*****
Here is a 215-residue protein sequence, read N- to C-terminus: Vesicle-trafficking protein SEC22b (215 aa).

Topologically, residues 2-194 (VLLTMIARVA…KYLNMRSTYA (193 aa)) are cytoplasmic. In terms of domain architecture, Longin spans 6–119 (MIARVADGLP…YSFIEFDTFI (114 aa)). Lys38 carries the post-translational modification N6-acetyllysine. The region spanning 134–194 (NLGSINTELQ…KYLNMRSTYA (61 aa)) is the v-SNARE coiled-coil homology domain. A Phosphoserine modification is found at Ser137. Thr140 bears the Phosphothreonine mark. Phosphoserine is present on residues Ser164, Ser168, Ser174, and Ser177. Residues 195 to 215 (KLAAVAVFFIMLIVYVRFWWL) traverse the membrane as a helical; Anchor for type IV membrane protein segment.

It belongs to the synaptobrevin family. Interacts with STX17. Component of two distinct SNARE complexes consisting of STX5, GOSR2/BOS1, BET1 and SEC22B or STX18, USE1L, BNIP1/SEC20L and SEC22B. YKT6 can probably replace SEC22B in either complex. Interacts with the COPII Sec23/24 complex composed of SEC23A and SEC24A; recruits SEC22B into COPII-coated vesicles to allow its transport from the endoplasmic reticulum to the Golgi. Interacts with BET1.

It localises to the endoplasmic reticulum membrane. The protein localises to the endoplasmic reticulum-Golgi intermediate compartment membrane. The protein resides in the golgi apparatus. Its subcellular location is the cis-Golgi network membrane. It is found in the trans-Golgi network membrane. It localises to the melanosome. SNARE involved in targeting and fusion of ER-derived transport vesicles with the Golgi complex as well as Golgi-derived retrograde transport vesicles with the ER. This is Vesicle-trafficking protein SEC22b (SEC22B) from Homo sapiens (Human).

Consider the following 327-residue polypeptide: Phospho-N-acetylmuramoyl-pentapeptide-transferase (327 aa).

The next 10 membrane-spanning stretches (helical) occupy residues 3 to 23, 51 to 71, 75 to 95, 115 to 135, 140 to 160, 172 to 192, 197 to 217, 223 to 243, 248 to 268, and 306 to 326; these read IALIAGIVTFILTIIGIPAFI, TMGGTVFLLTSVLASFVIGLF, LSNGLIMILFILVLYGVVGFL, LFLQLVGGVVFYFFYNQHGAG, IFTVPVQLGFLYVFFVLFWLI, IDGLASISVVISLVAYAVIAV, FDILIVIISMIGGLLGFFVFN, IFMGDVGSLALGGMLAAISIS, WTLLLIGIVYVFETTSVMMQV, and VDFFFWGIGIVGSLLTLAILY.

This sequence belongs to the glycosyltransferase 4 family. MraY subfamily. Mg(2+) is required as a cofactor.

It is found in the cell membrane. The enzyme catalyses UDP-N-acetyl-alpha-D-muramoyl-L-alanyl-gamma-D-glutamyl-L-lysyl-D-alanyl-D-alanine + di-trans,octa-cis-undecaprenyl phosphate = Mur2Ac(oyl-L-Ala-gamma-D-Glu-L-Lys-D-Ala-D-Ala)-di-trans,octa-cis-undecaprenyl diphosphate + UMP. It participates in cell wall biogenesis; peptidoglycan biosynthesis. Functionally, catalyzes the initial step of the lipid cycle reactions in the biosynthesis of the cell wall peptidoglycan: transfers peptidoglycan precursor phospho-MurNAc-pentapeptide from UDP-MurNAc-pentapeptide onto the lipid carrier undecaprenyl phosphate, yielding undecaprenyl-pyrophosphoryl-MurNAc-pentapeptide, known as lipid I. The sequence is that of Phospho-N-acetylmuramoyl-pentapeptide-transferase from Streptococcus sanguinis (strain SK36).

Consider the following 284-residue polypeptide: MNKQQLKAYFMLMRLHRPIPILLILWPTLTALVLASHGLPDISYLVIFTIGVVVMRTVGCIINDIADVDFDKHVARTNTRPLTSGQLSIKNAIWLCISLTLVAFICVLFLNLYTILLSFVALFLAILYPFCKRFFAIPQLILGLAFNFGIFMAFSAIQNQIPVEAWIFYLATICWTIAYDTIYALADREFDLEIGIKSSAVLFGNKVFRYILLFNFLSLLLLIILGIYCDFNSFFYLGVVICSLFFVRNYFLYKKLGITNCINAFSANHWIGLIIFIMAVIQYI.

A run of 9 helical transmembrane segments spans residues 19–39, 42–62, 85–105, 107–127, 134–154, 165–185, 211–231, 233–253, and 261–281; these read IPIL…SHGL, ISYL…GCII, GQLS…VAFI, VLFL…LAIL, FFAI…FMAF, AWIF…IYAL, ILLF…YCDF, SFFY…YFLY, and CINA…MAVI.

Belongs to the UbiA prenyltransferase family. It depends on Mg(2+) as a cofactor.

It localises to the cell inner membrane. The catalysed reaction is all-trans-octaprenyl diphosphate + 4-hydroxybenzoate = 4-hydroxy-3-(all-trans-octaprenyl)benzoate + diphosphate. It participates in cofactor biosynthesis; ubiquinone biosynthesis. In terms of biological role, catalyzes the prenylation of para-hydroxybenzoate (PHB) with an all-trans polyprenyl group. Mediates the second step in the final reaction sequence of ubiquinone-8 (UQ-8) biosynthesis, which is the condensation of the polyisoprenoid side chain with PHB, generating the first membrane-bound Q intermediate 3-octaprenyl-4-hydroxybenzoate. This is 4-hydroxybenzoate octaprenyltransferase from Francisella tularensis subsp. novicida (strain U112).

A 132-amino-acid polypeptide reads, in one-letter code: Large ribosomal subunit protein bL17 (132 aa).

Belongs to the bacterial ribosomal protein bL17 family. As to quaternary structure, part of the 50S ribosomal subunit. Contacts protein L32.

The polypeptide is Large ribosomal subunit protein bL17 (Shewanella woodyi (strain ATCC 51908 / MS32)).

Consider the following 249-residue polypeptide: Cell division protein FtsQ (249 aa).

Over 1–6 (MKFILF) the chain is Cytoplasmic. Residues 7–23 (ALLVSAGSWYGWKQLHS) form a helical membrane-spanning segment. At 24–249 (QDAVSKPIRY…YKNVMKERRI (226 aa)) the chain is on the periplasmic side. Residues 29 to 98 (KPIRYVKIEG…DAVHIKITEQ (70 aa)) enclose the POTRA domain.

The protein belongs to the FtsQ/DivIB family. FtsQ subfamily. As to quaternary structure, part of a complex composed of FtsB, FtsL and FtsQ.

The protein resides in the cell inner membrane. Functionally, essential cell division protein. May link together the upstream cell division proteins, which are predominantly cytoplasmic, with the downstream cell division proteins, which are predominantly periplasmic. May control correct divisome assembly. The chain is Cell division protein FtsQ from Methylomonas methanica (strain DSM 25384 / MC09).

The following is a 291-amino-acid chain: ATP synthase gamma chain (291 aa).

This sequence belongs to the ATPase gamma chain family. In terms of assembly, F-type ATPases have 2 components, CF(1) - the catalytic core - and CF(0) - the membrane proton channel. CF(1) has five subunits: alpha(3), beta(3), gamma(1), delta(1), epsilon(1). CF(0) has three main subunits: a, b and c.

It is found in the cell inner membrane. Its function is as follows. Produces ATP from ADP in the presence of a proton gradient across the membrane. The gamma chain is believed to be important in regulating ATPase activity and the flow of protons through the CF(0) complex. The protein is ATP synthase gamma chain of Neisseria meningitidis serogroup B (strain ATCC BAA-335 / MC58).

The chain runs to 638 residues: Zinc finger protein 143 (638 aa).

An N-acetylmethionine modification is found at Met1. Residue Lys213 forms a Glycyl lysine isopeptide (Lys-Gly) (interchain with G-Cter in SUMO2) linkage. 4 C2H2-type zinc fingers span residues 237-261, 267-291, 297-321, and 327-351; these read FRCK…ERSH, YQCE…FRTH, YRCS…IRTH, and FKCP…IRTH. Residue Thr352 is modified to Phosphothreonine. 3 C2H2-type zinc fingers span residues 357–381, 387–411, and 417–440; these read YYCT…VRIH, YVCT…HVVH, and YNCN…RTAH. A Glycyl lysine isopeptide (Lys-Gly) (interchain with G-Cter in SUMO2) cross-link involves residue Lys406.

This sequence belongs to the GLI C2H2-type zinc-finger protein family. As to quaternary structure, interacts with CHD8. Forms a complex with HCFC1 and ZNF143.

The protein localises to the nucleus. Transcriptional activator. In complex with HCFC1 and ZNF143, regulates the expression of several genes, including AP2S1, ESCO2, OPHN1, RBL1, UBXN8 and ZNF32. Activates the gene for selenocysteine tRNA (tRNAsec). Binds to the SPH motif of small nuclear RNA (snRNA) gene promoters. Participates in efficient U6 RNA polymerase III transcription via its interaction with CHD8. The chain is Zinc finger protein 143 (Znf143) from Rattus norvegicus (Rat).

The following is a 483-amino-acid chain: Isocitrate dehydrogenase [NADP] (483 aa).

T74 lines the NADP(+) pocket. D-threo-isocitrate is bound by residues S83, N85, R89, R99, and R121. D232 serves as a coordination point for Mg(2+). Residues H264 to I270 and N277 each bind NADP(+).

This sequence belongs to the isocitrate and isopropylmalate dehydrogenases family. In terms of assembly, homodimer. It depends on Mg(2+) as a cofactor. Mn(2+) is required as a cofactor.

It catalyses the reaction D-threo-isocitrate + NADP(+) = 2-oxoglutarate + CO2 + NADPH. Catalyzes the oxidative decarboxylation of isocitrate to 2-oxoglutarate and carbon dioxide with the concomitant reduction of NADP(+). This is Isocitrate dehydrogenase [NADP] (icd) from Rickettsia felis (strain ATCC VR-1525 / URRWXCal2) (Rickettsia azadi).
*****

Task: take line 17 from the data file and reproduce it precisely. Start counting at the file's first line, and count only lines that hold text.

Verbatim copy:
Over 1–6 (MKFILF) the chain is Cytoplasmic. Residues 7–23 (ALLVSAGSWYGWKQLHS) form a helical membrane-spanning segment. At 24–249 (QDAVSKPIRY…YKNVMKERRI (226 aa)) the chain is on the periplasmic side. Residues 29 to 98 (KPIRYVKIEG…DAVHIKITEQ (70 aa)) enclose the POTRA domain.